My name is Rowan. And I have paper proof, because I went to my home town to change it on Friday, October 7th. The whole trip was intense. Not just intense because public transportation can be quite a challenge for peeps like me (anxiety plus dysphoria plus OCD is such an excellent combination to have), but emotionally touching.
Memories raced through my head as I waited for the train, then my bus transit, and arrived in the town where I was born twenty-nine years ago. My mother giving birth in our house,* my childhood, the petting zoo, the adventures at my old elementary school. Nothing had changed. Most of the shops were exactly were they used to be, too.
I walked around town for a bit, wondering if I´d ever come back. The last person I knew who used to live there, embarked on their own epic adventure, to move overseas with their partner. So when I walked up the steps to town hall, where my parents first documented my existence, I drew a deep breath in – and walked towards my future.
It turns out that I was the first person who had their gender changed in my town hall – in the history of the notary who arranged my papers. I could see her hand trembling when she handed me the papers, and I wasn´t so steady myself, either. When all was done, she leaned over, looked me in the eye, gave me a very solid handshake, and winked at me.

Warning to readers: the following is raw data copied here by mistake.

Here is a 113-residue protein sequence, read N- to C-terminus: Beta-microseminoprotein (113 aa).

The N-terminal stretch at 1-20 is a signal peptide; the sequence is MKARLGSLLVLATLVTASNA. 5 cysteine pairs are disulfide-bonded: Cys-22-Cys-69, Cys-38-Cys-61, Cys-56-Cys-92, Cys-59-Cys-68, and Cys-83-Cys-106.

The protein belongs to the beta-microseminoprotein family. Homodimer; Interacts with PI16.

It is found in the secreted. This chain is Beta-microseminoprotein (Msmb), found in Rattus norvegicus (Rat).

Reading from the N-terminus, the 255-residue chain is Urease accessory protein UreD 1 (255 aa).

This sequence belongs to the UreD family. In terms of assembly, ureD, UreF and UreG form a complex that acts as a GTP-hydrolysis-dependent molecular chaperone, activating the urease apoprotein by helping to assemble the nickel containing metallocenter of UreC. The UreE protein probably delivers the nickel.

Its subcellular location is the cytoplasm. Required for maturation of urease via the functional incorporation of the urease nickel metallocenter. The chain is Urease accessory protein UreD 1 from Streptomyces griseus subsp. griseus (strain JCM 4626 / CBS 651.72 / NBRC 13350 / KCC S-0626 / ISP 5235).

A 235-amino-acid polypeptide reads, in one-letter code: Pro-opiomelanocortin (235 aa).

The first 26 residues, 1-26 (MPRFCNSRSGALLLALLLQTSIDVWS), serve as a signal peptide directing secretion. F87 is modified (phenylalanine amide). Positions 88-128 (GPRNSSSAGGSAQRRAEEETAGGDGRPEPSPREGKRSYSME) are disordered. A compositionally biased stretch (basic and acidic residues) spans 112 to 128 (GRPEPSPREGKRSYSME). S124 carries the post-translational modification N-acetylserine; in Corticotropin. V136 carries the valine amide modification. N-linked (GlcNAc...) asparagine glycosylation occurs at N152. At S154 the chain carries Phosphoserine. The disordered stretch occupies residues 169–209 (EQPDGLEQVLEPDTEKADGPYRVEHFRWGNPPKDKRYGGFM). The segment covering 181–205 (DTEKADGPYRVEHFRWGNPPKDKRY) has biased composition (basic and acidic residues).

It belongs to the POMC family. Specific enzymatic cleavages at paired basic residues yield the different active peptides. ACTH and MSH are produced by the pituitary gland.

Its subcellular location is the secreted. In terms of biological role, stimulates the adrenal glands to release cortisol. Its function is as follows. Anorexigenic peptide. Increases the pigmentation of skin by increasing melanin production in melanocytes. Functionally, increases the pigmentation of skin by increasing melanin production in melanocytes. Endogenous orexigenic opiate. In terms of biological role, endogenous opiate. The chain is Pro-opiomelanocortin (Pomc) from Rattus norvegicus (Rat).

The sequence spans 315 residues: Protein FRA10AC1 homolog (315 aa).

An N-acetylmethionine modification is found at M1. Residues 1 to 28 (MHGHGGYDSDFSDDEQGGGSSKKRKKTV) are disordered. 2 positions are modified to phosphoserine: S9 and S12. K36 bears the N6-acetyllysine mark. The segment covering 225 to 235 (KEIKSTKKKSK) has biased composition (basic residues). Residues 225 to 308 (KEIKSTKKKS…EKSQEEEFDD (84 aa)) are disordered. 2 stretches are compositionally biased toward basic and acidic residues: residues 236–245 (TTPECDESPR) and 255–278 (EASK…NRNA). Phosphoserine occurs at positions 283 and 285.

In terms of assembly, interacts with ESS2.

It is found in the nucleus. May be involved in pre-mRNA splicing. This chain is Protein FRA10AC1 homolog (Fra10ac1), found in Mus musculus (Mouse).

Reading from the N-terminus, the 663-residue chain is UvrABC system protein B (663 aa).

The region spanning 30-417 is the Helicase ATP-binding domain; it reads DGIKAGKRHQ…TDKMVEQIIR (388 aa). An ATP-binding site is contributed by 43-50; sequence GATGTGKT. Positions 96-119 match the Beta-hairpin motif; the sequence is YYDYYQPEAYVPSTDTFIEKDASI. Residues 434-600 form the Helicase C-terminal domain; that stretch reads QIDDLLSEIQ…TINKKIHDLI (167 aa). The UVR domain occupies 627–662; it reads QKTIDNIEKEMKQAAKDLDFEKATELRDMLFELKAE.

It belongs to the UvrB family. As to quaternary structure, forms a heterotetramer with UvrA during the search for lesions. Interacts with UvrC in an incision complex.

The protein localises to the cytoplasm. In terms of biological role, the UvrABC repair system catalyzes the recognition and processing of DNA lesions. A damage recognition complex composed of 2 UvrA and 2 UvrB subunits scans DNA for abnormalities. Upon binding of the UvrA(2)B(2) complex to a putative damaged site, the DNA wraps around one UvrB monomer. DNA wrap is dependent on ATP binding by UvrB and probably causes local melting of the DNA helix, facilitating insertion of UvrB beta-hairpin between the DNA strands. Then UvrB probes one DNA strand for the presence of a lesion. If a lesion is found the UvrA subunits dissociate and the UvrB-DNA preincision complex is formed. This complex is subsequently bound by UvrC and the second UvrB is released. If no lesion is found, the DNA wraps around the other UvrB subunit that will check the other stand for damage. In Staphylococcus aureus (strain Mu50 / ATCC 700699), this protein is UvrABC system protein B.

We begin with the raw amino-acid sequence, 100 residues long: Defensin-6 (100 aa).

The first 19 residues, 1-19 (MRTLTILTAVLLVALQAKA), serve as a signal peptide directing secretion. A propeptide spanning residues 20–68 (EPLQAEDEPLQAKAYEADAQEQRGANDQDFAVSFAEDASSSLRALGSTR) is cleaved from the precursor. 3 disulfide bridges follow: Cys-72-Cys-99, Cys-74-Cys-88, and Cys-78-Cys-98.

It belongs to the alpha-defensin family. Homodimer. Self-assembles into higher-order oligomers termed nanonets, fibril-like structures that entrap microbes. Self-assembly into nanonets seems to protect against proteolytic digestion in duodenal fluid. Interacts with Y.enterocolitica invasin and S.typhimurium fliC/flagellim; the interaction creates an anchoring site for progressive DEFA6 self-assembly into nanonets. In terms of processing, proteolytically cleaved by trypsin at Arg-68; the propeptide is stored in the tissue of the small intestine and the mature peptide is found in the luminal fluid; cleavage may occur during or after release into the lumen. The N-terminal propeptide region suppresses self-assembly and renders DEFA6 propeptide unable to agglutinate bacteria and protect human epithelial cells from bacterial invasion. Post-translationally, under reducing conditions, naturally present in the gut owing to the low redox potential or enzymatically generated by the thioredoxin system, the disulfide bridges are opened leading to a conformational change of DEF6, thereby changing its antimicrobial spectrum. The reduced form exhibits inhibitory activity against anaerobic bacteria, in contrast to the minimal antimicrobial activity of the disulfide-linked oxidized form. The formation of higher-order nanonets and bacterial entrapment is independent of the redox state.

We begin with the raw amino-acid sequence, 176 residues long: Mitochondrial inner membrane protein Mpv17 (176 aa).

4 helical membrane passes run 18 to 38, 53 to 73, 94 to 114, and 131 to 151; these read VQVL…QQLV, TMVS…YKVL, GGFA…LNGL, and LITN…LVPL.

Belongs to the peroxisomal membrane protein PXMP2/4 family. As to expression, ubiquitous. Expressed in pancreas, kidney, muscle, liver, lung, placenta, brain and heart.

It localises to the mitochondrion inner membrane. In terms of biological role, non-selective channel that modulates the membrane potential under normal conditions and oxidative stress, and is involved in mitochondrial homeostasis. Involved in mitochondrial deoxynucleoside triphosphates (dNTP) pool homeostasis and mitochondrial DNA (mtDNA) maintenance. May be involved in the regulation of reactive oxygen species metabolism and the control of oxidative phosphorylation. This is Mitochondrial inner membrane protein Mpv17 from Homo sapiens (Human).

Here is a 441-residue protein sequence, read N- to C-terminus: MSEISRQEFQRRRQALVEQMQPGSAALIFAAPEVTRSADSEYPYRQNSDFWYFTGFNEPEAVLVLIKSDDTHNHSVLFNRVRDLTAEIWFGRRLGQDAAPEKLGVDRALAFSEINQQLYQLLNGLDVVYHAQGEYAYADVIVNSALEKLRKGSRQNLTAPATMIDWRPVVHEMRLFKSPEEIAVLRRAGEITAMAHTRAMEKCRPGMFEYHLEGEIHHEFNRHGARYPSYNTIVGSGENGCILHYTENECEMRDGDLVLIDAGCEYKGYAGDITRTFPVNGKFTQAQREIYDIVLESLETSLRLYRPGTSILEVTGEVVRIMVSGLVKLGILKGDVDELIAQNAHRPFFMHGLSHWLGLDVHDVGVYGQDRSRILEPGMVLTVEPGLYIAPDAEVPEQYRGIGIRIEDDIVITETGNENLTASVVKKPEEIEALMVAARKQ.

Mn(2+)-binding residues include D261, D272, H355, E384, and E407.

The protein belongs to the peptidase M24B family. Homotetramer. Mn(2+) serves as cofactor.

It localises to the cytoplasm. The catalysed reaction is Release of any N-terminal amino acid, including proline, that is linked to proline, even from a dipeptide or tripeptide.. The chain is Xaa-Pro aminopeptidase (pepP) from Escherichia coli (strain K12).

“Here´s to a bright tomorrow“, – she said. I told her that I would make sure. The tension dissipated from my shoulders. Though my spirits were more relaxed, my body was sure to recoil from the anxiety that the traveling, and the intensity of the moment, had given me. Unfortunately I still had to travel back. While I waited for the bus, dypshoria got real bad.
I tried to pretty much just ignore everything, by which I mean the social movings around me as well as the workings of my body, until I got home – and then I snapped. The breakdown was pretty massive, I did not manage to calm down until late afternoon. I know what you think: “could this be related to your name change?”. I think it isn´t.
Intense moments, coupled with challenges such as public transportation, can cause crashes like these. Unfortunately there isn´t much I can control about my body, but when in public, this feeling of having no say about my physical reality gets worse. I´ll write about that another time. In the meantime, I have things to do. Like change my ID card.
*I don´t actually remember being born, but it was a fun fact to include.